By Joe Lemire
August 26, 2010
MLB Power Rankings
11 St. Louis Cardinals
Last Week: 10
Praising Albert Pujols feels so redundant that it doesn't happen enough, kind of like the sentiment in Yogi Berra's famous quip, "No one goes there anymore. It's too crowded." One home run shy of 400 for his career, Pujols is poised to become the third youngest to reach the milestone, trailing only Alex Rodriguez and Ken Griffey Jr. He's even got a shot at the first Triple Crown in 43 years. Both Pujols and the Reds' Joey Votto rank in the top three in the NL in average, home runs and RBIs. Votto leads in average (.326), is second in HRs (31) and third in RBIs (90); Pujols is third in average (.319) and first in both HRs (33) and RBIs (92).
12 Chicago White Sox
Last Week: 11
Maligned closer Bobby Jenks was the White Sox' bullpen savior last week. After having been displaced from his closing role not long before, Jenks logged three shutout innings -- the first time he's gone that long in a game since 2005 -- to help Chicago as it played its third straight day of extra innings. With relievers Matt Thornton and J.J. Putz now on the D.L., manager Ozzie Guillen might be asking if Jenks can go three innings every night.
13 Colorado Rockies
Last Week: 13
The Rockies continue to hang on the fringe of the NL wild-card picture, thanks to a four-game winning streak capped by a furious rally against the Braves Wednesday afternoon. After trailing Atlanta 10-1 in the third inning, Colorado scored one run in the fourth inning, three in both the fifth and sixth and then four in the eighth for the 12-10 win. The nine-run deficit they overcame matched the best such comeback in franchise history. Adding to the winning streak's degree of difficult is that it included a sweep of the NL East-leading Braves.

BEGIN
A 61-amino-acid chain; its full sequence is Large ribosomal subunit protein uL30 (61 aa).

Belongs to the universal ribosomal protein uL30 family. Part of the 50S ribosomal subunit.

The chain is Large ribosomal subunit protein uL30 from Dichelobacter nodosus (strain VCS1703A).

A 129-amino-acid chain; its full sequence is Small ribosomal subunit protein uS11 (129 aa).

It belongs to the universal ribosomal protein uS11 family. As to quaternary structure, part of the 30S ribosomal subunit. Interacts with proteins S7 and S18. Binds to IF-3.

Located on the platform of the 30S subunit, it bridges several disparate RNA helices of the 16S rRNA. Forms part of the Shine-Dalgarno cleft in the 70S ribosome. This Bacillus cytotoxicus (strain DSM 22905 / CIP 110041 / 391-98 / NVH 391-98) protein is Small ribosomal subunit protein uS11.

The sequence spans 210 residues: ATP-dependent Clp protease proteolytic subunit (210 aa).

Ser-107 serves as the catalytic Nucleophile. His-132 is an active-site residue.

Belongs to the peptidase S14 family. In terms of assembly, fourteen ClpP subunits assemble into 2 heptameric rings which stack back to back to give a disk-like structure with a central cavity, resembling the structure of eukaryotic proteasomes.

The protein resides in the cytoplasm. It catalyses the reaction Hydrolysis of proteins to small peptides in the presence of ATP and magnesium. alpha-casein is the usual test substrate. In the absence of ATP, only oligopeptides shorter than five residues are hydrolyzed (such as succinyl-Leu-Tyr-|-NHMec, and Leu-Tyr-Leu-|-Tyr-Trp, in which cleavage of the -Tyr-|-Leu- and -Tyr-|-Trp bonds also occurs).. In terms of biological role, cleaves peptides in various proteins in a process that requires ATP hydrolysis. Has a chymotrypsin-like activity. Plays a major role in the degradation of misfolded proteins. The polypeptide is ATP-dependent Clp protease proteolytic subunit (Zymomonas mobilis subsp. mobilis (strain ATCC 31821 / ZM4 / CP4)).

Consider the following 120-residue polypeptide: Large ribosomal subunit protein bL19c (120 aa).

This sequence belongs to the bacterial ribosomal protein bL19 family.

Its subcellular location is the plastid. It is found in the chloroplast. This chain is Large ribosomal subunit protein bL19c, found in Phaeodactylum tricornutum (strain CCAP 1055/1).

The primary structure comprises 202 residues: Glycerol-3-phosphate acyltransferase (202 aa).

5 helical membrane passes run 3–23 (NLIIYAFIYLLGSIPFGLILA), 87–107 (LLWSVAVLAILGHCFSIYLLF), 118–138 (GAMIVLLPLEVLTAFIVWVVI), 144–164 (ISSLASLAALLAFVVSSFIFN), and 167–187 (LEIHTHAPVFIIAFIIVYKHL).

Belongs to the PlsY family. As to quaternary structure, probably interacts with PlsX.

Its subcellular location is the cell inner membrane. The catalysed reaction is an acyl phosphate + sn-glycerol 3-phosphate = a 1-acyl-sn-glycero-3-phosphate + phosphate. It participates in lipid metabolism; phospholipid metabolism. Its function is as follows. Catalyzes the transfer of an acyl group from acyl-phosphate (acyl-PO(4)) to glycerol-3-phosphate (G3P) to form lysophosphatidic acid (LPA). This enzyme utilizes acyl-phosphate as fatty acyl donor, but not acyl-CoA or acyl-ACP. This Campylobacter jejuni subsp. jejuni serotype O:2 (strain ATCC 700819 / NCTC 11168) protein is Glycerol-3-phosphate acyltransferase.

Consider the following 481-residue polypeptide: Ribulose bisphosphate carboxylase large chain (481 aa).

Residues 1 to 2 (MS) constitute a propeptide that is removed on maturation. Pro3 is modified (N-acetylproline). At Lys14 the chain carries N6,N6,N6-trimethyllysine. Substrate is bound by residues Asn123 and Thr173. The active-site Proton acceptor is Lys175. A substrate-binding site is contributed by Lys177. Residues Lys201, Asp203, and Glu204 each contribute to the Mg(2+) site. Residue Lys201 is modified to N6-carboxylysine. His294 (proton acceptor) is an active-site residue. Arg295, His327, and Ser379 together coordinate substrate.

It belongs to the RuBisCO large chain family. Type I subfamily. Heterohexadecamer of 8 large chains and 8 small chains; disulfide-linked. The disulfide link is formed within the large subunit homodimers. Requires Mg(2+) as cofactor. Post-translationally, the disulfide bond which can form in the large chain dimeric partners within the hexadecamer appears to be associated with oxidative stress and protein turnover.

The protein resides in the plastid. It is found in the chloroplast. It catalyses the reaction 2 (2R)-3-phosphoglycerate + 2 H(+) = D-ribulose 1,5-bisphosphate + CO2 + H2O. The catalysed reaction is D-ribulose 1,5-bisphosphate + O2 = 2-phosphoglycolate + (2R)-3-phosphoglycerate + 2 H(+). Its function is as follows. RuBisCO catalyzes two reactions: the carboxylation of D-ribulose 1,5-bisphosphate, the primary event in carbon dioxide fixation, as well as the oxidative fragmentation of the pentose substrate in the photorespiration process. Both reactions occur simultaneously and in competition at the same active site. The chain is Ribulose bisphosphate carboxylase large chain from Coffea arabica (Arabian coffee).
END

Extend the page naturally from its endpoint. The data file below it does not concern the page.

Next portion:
14 Toronto Blue Jays
Last Week: 14
What do Mariano Rivera, Jose Valverde and Brian Fuentes have in common? This year each has fewer saves than Toronto's Kevin Gregg, who has saved 29 of his 33 opportunities with a 3.26 ERA and 50 strikeouts in 47 innings. Jason Frasor began the year as the Blue Jays' closer, but Gregg wrestled the job away from him within a week. He's allowed a run in only two of his 18 appearances in July and August.
15 Los Angeles Dodgers
Last Week: 15
Baseball may be increasingly a young man's game, but Vin Scully, the Dodgers' 82-year-old Hall of Fame broadcaster, announced on Sunday that he'd return for a 62nd season in 2011. The news came shortly after Los Angeles snagged catcher Rod Barajas off waivers from the Mets -- because, apparently, in Hollywood an 11-game deficit in the NL West means a team is still in "buy" mode -- leading Scully to sarcastically explain his decision to return thusly, "Of course, now that they have Rod Barajas, that was the clincher."
16 Florida Marlins
Last Week: 19